In The Twelve Caesars, Suetonius described Caligula’s attempts to conquer Britannia, as the overseas land was known to the Romans. Around the year 39 CE, the son of one of the tribal kings in Britain was exiled from the island. Upon his arrival on the continent with a small troop of soldiers, he surrendered to the Caesar. In turn, Caligula “sent a grandiloquent letter to Rome, as if the entire island had been submitted to him,” wrote Suetonius. Then the eccentric – and perhaps mentally ill – leader declared war on Neptune, the god of the sea. It all took place not far from today’s Bologne-sur-Mer, west of Calais. Caligula sent his armies and artillery to the beach, and ordered his people to attack and cut the waves, after which they were told to collect seashells as the spoils of war.
It was not the first nor the last Roman attempt to colonize Great Britain. The island had always fascinated the Caesars. It held mystery, enforced by the tales of Druids (Celtic priests), and was a potential object of conquest that would allow the empire to keep growing. However, Julius Caesar’s two failed attempts in the years 55–54 BCE put his successors off for decades. Other than the anecdotal achievements of Caligula, it was Claudius who tried again in 43 CE. By the year 60 CE, the Romans were in control of an area reaching as far as today’s Wales in the west and Sheffield in the north.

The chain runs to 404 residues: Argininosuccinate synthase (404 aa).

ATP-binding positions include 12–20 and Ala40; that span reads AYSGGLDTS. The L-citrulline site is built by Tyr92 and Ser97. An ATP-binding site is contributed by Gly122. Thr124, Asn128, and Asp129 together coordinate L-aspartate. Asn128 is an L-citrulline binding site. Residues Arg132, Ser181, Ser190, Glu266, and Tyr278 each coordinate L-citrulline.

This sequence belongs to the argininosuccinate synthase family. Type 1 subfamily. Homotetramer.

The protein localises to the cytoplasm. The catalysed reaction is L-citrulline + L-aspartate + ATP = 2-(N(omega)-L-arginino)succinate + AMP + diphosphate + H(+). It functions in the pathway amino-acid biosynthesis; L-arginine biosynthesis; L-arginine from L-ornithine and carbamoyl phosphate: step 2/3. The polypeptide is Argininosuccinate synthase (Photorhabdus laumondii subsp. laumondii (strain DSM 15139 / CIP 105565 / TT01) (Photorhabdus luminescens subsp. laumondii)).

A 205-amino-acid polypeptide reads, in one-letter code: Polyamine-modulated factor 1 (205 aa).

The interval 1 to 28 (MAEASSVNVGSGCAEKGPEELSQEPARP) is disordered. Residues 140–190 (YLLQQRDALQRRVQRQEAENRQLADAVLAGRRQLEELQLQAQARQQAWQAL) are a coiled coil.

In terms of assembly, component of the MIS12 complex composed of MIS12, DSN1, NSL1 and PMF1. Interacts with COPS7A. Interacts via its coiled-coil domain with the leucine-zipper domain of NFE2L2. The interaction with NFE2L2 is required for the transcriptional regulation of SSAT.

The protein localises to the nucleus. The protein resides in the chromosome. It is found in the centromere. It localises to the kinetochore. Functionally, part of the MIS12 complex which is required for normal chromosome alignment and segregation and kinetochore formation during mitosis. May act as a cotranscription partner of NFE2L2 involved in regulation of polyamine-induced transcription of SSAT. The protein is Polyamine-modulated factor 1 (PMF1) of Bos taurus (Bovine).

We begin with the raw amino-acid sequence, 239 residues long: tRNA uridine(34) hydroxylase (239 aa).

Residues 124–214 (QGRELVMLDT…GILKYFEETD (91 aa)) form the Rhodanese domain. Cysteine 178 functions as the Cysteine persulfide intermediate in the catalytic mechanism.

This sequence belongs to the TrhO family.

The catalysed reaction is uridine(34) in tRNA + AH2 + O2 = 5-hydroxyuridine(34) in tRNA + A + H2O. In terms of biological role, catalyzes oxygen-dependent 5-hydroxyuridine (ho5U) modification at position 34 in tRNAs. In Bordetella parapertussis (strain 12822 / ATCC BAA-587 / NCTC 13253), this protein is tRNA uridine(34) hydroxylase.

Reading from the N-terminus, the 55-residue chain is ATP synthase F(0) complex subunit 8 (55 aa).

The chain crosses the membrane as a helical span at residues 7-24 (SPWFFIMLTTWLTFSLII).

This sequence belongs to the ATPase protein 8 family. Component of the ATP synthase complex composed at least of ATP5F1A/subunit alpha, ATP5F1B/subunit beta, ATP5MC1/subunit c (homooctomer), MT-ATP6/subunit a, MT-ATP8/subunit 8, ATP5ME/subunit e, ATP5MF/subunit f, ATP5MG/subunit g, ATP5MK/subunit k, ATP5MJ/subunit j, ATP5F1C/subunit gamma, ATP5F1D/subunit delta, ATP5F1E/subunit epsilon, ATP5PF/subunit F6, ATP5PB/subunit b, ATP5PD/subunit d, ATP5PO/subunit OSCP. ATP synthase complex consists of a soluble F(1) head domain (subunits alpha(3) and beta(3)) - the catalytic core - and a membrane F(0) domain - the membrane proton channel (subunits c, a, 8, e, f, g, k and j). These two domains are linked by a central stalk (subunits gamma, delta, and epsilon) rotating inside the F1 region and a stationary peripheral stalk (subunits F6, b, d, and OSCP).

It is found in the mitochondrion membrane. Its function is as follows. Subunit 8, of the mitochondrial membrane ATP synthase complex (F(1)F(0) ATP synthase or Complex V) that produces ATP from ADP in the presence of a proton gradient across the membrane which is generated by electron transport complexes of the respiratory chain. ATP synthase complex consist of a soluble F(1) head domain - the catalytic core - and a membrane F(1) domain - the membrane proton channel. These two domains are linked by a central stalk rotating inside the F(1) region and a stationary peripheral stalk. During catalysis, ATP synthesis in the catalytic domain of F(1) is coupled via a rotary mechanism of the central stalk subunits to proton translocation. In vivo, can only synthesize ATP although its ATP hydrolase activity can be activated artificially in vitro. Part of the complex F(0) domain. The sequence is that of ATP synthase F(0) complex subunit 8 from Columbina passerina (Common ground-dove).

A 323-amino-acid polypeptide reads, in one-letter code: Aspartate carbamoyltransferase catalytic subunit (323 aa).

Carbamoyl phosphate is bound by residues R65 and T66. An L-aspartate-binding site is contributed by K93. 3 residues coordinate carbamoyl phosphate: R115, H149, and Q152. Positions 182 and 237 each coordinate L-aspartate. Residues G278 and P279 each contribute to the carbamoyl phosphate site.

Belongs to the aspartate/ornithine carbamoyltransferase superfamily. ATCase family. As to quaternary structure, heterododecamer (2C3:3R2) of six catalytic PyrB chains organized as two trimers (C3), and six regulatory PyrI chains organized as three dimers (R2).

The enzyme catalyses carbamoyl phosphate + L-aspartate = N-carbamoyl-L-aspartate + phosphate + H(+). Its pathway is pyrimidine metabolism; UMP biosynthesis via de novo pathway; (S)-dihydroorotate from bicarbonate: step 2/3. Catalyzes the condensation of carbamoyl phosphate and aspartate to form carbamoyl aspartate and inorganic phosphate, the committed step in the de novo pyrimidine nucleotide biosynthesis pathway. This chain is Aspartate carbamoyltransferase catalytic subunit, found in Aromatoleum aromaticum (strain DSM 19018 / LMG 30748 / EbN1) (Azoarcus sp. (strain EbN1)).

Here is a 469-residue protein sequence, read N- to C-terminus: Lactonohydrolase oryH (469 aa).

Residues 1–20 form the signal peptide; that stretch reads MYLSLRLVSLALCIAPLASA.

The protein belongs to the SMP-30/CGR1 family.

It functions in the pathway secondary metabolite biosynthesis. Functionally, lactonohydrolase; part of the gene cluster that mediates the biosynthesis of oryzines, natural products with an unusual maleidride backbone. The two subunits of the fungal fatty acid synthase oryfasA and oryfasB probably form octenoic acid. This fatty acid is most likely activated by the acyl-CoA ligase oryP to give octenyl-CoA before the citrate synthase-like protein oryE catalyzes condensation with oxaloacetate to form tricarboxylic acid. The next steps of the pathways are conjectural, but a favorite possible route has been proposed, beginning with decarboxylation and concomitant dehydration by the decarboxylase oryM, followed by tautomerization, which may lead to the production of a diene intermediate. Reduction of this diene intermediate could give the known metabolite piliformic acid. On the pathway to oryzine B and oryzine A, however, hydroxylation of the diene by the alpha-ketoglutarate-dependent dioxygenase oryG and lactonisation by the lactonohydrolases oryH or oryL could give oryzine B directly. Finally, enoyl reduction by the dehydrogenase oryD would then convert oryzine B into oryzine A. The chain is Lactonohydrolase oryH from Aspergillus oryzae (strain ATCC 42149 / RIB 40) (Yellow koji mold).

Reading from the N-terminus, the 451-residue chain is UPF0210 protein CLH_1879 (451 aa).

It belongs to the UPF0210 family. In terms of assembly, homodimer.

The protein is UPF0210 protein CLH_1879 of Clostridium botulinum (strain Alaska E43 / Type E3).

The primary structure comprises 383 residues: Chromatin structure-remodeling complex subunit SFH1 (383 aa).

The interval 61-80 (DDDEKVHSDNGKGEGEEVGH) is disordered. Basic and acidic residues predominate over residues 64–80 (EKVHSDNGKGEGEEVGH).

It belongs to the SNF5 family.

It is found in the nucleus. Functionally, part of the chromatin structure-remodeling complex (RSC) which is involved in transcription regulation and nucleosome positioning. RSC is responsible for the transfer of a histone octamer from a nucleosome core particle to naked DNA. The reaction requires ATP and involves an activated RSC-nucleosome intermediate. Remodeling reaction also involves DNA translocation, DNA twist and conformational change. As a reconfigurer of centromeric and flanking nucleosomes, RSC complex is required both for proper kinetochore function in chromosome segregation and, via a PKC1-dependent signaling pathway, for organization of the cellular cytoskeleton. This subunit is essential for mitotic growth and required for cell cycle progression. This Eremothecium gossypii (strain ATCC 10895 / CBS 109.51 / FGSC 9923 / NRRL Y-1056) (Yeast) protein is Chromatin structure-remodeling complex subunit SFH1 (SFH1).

Prasutagus was the king of the Iceni, a tribe that lived in today’s East Anglia. We don’t know when he was born or when he married. His bride was Boudica (also spelled Boadicea, Boudicea) whose name originated from the Celtic word bouda, meaning ‘victory’. The queen, who probably came from nobility, gave birth to two daughters whose names we do not know. The tribe’s economy was largely agricultural – the Iceni raised cattle and horses, living quite peacefully (or as peacefully as they could under the Roman occupation).
The peace was maintained thanks to Prasutagus’s politics. Perhaps the king surrendered to the Romans at first; maybe he tried to fight back and lost. Eventually, he became one of many puppet rulers in the British Isles. To maintain peace, he had to pay taxes and send young men to serve in the Roman army.